Introduction: Although several clinical prediction rules exist for lower respiratory tract infection (LRTI), few are for acute bronchitis (acute bronchitis) and most have not been validated in high human immunodeficiency virus (HIV) prevalence settings.
Methods: An Acute Bronchitis Severity Score (ABSS) was developed and validated during a randomized trial of antibiotic treatment for acute bronchitis. Ambulatory adults with productive cough of < or =2 weeks at out-patient respiratory disease clinics in Nairobi, Kenya, were recruited and assessed for clinical response to therapy. The ABSS quantitative ratings of LRTI-associated symptoms, physical signs and sputum Gram stain purulence were assessed using standard psychometric tests.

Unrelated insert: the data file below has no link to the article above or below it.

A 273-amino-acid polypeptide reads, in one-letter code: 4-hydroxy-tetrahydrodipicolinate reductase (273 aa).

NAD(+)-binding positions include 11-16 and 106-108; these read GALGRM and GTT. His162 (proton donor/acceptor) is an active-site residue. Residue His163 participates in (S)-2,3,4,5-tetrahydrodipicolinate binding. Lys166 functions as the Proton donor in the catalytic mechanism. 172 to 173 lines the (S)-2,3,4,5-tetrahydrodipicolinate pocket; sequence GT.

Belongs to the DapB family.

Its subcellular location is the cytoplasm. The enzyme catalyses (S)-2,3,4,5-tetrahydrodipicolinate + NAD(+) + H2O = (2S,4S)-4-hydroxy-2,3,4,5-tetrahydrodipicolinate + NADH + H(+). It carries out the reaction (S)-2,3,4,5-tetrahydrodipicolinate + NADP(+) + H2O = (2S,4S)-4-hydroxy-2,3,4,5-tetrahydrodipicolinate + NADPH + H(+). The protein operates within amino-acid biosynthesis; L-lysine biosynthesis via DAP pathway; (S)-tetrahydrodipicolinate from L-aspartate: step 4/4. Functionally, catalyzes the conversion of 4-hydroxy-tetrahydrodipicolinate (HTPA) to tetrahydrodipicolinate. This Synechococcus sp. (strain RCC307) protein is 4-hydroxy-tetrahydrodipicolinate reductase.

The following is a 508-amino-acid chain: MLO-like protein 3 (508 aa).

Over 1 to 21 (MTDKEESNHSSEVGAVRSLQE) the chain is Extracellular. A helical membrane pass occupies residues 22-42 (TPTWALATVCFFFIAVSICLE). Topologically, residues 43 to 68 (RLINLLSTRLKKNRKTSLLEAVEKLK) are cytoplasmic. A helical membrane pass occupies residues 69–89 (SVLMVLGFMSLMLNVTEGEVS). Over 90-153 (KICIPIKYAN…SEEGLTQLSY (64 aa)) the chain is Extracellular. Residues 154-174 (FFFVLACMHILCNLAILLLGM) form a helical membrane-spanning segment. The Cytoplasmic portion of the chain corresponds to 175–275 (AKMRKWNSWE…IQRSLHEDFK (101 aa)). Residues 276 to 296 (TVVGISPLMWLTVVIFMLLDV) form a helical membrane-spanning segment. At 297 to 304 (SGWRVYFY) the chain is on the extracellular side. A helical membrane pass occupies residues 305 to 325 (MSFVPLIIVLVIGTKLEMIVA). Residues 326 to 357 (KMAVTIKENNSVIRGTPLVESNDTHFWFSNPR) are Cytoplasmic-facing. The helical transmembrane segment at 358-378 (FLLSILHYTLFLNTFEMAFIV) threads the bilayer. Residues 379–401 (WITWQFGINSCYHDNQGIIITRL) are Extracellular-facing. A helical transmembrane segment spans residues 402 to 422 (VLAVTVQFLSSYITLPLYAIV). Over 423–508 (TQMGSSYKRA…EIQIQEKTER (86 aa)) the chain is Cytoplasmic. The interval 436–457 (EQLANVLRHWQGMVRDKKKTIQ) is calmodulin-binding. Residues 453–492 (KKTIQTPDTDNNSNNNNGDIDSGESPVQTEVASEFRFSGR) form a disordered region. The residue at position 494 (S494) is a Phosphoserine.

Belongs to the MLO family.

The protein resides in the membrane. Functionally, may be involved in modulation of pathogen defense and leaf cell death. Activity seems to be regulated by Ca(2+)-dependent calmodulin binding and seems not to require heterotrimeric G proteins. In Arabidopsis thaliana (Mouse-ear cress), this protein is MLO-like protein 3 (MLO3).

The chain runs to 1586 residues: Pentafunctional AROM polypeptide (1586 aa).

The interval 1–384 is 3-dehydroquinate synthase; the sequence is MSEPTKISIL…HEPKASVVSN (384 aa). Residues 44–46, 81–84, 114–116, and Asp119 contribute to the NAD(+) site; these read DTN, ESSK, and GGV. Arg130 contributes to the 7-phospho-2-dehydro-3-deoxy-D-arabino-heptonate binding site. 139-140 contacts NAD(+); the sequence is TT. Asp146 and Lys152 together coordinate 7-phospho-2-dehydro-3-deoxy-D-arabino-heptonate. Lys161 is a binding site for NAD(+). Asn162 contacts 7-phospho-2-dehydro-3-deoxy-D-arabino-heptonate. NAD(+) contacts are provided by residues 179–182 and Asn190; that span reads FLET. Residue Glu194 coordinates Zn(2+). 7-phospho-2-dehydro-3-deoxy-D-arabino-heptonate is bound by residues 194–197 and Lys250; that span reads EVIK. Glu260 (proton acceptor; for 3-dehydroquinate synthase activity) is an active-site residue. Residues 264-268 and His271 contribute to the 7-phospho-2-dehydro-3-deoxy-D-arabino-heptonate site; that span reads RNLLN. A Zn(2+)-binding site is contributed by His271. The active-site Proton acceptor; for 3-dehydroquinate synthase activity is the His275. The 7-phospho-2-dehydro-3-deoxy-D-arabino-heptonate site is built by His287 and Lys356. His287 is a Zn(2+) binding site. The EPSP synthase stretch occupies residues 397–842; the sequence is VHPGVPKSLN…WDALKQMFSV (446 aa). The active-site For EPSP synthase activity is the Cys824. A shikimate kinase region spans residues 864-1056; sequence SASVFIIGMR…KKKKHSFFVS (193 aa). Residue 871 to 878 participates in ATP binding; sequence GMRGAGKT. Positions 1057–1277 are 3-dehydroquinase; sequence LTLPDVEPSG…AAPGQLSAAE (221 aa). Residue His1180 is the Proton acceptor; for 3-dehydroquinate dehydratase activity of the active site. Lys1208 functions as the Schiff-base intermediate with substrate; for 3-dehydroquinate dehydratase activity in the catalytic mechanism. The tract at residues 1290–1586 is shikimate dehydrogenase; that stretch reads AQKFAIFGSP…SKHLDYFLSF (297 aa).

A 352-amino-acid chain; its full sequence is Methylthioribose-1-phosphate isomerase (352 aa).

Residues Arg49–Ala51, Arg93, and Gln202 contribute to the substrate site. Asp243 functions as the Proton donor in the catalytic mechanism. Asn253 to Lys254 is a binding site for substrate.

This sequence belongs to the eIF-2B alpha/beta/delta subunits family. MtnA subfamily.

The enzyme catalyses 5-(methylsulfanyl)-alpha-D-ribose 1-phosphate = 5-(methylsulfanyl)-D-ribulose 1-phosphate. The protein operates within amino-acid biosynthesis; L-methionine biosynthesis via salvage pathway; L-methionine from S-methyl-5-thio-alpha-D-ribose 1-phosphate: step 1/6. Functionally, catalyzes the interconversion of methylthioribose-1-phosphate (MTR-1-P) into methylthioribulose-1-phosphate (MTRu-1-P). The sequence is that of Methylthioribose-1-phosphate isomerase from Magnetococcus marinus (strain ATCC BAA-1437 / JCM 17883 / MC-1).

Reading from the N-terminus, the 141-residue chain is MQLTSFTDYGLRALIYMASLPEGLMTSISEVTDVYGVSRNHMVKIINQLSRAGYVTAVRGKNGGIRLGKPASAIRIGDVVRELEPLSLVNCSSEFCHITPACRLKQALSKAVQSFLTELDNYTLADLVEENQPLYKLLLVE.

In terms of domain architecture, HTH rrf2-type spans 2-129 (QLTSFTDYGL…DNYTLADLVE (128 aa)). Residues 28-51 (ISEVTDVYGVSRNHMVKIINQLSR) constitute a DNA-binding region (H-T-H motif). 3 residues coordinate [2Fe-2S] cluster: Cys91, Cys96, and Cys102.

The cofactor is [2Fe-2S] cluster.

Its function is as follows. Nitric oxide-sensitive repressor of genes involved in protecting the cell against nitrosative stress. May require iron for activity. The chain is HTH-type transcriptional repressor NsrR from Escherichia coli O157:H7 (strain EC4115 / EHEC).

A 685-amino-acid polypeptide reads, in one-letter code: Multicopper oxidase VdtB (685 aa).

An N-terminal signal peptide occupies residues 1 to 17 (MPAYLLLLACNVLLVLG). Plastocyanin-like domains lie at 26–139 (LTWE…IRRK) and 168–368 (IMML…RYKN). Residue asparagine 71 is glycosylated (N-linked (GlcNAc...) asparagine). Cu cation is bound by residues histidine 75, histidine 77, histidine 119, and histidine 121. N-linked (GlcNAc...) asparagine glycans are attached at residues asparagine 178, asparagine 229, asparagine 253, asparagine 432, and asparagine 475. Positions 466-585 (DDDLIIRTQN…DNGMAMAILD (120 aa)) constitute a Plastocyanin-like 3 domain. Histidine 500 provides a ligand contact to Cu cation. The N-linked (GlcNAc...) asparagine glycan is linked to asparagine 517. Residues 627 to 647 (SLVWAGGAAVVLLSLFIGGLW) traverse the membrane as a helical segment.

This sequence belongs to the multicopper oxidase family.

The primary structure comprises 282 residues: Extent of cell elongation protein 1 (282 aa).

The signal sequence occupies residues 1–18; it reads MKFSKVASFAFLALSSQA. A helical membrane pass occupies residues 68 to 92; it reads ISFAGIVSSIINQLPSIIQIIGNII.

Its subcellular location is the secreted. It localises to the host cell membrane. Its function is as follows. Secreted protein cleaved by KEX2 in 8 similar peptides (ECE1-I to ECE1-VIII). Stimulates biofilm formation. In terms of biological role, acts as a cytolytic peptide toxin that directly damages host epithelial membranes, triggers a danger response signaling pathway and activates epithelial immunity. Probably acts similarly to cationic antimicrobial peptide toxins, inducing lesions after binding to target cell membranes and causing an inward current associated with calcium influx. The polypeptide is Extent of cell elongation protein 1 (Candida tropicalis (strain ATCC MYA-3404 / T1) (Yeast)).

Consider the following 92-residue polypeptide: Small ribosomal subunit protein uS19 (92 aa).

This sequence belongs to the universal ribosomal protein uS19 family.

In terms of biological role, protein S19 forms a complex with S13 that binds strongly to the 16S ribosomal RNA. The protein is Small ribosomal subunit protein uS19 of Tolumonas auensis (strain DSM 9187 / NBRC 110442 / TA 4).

Results: The ABSS was evaluated among 649 cases of acute bronchitis; 129 (20%) were HIV-seropositive. The ABSS had small floor and ceiling effects (1.8/0.2) and demonstrated high internal consistency (alpha-coefficient of 0.66) and internal validity, with a mean inter item total correlation of > or =0.25. Effect sizes from baseline to subsequent follow-up visits were large (>0.5). Wheezing and chest pain were associated with higher ABSS values, whereas irrelevant clinical variables were not.
Conclusion: The ABSS demonstrated good responsiveness, high internal consistency, good correlation with common respiratory signs and symptoms and high discriminatory validity among patients with acute bronchitis in a high HIV-seroprevalence setting.